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American Society of Diagnostic and Interventional Nephrology Section Editor: Stephen Ash: Hemodialysis Vascular Access: Percutaneous Interventions by Nephrologists

Authors

  • Arif Asif,

    Corresponding author
    1. Department of Medicine, Division of Nephrology, University of Miami School of Medicine, Miami, Florida
      Address correspondence to: Arif Asif, MD, Department of Medicine, Division of Nephrology, University of Miami School of Medicine, 1600 NW 10th Ave. (R 7168), Miami, FL 33136, or e-mail: Aasif@med.miami.edu.
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  • Donna Merrill,

    1. Department of Medicine, Division of Nephrology, University of Miami School of Medicine, Miami, Florida
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  • Patricia Briones,

    1. Department of Medicine, Division of Nephrology, University of Miami School of Medicine, Miami, Florida
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  • David Roth,

    1. Department of Medicine, Division of Nephrology, University of Miami School of Medicine, Miami, Florida
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  • Gerald A. Beathard

    1. Austin Diagnostic Center, Austin, Texas
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Address correspondence to: Arif Asif, MD, Department of Medicine, Division of Nephrology, University of Miami School of Medicine, 1600 NW 10th Ave. (R 7168), Miami, FL 33136, or e-mail: Aasif@med.miami.edu.

ABSTRACT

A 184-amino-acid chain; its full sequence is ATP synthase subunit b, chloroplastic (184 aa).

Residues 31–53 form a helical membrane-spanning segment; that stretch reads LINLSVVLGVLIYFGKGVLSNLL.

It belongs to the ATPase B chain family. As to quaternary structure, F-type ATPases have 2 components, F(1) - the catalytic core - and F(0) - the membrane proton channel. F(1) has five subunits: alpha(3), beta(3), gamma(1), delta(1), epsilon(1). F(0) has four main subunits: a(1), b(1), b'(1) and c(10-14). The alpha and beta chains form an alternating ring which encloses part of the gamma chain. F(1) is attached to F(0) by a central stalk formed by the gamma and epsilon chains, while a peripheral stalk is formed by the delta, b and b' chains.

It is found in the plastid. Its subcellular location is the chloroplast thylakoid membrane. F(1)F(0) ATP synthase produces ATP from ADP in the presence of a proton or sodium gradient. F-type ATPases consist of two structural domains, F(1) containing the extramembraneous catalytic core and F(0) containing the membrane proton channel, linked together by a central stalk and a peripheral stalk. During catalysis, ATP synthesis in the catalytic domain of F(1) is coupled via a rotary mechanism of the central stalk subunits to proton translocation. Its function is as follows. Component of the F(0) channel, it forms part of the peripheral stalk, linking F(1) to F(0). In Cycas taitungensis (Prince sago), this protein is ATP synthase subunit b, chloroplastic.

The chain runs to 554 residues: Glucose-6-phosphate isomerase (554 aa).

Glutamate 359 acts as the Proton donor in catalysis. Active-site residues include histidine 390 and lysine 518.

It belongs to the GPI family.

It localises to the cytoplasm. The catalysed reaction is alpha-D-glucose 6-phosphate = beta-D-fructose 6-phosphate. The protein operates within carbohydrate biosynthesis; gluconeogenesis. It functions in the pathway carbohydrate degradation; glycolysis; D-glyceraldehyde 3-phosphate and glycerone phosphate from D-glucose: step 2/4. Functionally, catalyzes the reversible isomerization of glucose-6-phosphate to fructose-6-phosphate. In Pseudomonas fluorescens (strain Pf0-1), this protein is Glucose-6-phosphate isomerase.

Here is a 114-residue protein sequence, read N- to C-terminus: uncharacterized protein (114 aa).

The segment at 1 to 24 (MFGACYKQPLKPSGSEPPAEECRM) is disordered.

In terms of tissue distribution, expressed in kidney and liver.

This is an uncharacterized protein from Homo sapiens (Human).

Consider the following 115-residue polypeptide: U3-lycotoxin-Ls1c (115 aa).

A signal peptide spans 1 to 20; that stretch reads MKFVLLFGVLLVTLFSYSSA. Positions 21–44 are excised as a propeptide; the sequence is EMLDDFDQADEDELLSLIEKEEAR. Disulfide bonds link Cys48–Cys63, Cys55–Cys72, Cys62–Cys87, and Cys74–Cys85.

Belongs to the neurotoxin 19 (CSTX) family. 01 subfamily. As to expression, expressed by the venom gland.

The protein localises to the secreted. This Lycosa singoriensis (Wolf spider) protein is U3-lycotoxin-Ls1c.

Traditionally hemodialysis vascular access-related procedures have been almost exclusively performed by surgeons and interventional radiologists. In recent years, nephrologists have taken the initiative of performing these procedures themselves. Because of their unique clinical perspective on dialysis access and better understanding of the intricacies of renal replacement therapy, nephrologists are ideally suited for this activity. This approach has minimized delays, decreased hospitalizations, and decreased the use of temporary catheters, thereby improving medical care, decreasing costs, and increasing patient convenience. Vascular access-related procedures commonly performed by nephrologists include percutaneous balloon angioplasty, thrombectomy, and tunneled hemodialysis catheter-related procedures. In addition, using vein obliteration and percutaneous balloon angioplasty techniques, nephrologists have recently documented successful salvage of arteriovenous fistulas that had failed to mature, whereas traditionally these fistulas have frequently been abandoned. While the performance of these procedures by nephrologists offers many advantages, appropriate training in order to develop the necessary procedural skills is critical. Recent data have emphasized that a nephrologist can be successfully trained to become a competent interventionalist. In addition to documenting excellent outcome data, multiple reports have demonstrated the safety and success of interventional nephrology. This review focuses on hemodialysis access-related procedures performed by nephrologists and calls for a proactive approach in optimizing this aspect of patient care.

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